Doctor indicted on charges of overprescribing powerful opioid leading to two deaths.
Dr. Kurt Moran, 68, of Scranton, Pennsylvania, has been charged with overprescribing Subsys to thirteen of his patients in exchange for kickback money. He was allegedly paid $140,000 by Insys Therapeutics over a two-year period to prescribe the powerful opioid for pain not related to cancer (its intended use) and disguised the payments as ‘speaking fees.’
Insys has been accused of setting up such arrangements with a multitude of physicians. Dr. Gavin Awerbuch, a Michigan doctor who was convicted of illegally distributing Subsys, testified to the “easy money’’ that helped to persuade him to write unnecessary opioid prescriptions. During his trial, Awerbuch told jurors that he made over $130,000 over the course of just eighteen months by showing up to “educational sessions.” According to Awerbuch, Insys officials would set up speaking engagements “but often couldn’t get any doctors to attend. In those cases, he would have his neighbors and friends show up, while on other occasions, it was just him and a sales rep at the dinner table.” The doctor said, “It was just easy money for me. I got paid $1,600 to show up, have a nice meal and go home.”
In Moran’s case, federal investigators initially raided his practice in 2018, confiscating patient records. United States Attorney David Freed stated, “This defendant, an experienced and substantial dispenser of powerful pain medications, lined his own pockets to the detriment of his patients. He accepted bribes and kickbacks for prescribing medication narrowly approved to treat only cancer patients suffering breakthrough cancer pain. He then concealed and disguised the payments he received for prescribing that drug as compensation for providing educational presentations. In addition, but no less important, Moran improperly prescribed powerful Schedule II controlled substances resulting in two deaths. While physicians are properly given great leeway under the law to treat their patients, we are compelled to intervene when their fraudulent and criminal actions cause harm to others. We are grateful for the thorough investigative work of our federal agency partners.”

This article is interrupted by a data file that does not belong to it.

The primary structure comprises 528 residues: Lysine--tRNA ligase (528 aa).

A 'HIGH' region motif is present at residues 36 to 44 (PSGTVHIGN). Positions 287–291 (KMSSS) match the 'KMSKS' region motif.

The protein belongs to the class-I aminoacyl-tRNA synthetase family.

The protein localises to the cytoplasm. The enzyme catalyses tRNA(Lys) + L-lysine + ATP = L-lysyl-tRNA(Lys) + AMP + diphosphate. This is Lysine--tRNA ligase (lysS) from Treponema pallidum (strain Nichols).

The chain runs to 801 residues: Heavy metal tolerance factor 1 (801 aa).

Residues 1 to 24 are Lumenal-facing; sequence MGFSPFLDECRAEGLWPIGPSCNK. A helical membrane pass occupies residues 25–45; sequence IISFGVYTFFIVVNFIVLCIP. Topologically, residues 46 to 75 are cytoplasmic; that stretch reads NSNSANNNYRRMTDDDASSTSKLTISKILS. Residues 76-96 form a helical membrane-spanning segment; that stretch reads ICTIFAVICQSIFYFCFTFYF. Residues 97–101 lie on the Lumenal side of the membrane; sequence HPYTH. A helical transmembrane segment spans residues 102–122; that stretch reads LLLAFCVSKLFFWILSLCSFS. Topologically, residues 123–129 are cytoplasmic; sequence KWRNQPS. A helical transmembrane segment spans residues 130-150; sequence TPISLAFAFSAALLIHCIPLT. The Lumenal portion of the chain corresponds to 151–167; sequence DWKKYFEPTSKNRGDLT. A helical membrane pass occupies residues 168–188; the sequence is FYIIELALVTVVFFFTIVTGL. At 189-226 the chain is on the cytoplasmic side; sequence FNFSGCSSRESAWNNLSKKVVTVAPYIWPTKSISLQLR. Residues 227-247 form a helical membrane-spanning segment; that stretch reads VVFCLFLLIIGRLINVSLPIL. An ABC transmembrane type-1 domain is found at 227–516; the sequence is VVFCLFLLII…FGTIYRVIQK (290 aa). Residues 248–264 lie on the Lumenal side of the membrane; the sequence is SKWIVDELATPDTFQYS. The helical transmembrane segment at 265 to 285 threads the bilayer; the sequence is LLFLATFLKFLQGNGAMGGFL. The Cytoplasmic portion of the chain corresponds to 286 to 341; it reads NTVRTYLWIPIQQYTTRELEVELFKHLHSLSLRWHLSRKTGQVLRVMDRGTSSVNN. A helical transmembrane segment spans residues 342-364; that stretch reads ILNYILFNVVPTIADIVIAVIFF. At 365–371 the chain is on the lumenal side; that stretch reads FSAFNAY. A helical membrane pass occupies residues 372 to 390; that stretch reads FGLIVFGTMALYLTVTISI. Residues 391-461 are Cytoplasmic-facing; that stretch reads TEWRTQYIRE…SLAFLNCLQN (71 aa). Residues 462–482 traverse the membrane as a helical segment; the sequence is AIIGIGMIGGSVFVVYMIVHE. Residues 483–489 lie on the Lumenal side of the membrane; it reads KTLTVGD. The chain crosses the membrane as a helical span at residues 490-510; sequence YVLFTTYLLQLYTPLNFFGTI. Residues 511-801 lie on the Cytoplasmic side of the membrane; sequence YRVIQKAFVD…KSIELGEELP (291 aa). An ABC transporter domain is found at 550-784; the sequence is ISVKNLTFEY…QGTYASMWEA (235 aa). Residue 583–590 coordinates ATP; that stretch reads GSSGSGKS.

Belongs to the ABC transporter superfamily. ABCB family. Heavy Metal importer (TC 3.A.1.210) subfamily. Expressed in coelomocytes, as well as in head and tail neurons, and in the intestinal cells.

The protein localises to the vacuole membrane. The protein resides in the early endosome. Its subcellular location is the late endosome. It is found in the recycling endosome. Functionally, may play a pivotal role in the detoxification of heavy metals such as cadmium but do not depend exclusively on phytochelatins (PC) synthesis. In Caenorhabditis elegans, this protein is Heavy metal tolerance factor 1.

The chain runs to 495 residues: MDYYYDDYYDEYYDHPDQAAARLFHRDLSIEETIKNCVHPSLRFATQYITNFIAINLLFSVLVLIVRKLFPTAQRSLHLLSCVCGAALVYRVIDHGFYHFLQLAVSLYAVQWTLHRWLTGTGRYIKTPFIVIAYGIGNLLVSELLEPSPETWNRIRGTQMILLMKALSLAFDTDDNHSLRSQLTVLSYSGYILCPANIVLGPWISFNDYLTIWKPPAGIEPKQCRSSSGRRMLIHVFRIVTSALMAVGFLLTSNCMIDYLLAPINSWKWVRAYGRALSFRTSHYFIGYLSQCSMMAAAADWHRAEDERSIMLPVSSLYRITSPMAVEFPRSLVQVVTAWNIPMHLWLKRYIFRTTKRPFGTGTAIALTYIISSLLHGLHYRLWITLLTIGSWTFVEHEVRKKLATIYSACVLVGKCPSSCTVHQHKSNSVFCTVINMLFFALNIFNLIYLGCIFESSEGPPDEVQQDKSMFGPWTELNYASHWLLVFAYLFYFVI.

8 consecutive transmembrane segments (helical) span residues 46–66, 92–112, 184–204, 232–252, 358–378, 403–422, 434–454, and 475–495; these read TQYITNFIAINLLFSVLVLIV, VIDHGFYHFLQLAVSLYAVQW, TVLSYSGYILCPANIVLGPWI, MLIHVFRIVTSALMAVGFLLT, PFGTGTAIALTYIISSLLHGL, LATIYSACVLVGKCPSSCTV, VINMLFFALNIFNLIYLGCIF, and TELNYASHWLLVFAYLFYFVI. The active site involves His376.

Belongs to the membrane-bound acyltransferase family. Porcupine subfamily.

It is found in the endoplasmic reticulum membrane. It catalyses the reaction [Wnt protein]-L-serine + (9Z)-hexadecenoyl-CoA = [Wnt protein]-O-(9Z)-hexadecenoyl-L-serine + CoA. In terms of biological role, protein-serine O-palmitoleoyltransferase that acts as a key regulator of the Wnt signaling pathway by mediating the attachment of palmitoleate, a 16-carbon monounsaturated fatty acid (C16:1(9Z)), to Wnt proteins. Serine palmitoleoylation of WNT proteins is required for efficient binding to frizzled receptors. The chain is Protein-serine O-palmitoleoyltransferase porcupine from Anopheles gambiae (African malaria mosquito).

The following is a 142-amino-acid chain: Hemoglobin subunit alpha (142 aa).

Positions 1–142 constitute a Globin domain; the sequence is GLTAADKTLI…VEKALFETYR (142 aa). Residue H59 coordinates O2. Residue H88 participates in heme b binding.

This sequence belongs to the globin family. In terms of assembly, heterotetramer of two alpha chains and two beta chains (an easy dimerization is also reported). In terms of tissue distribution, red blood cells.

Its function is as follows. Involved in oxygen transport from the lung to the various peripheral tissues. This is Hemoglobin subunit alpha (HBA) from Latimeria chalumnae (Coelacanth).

Court records show two of Moran’s patients, a 35-year-old man and a 32-year-old woman, overdosed and died as a direct result of the overprescribing. Martin Henehan from Lakeside NEPA, an outpatient drug and alcohol treatment center in Pennsylvania, also revealed his wife was a patient of Dr. Moran’s and was prescribed the medication.
Henehan said, “Once we become physically dependent on the drug, it becomes the paramount thing in our lives to continue to get to that comfort level that our minds remember. Taking them as prescribed and then taking more of them when the pain tolerance went up, she continued to take more, and he continued to prescribe more and then more and then more.”
“Dr. Moran was responsible for the criminal distribution of oxycodone and sublingual fentanyl, both of which are extremely powerful and dangerous prescription opioid painkillers. Moran’s unlawful prescribing ultimately resulted in the death of two people,” said Jonathan A. Wilson, Special Agent in Charge of the Drug Enforcement Administration’s (DEA) Philadelphia, Pennsylvania Field Division. “Doctors have a legal and ethical obligation to prescribe these medications only for legitimate medical purposes and to do no harm to their patients. The kickbacks that Dr. Moran received for being one of the highest prescribers of sublingual fentanyl in Pennsylvania showed his utter disregard for these same obligations.”
The doctor has pleaded not guilty. If convicted, the doctor faces up to life in prison.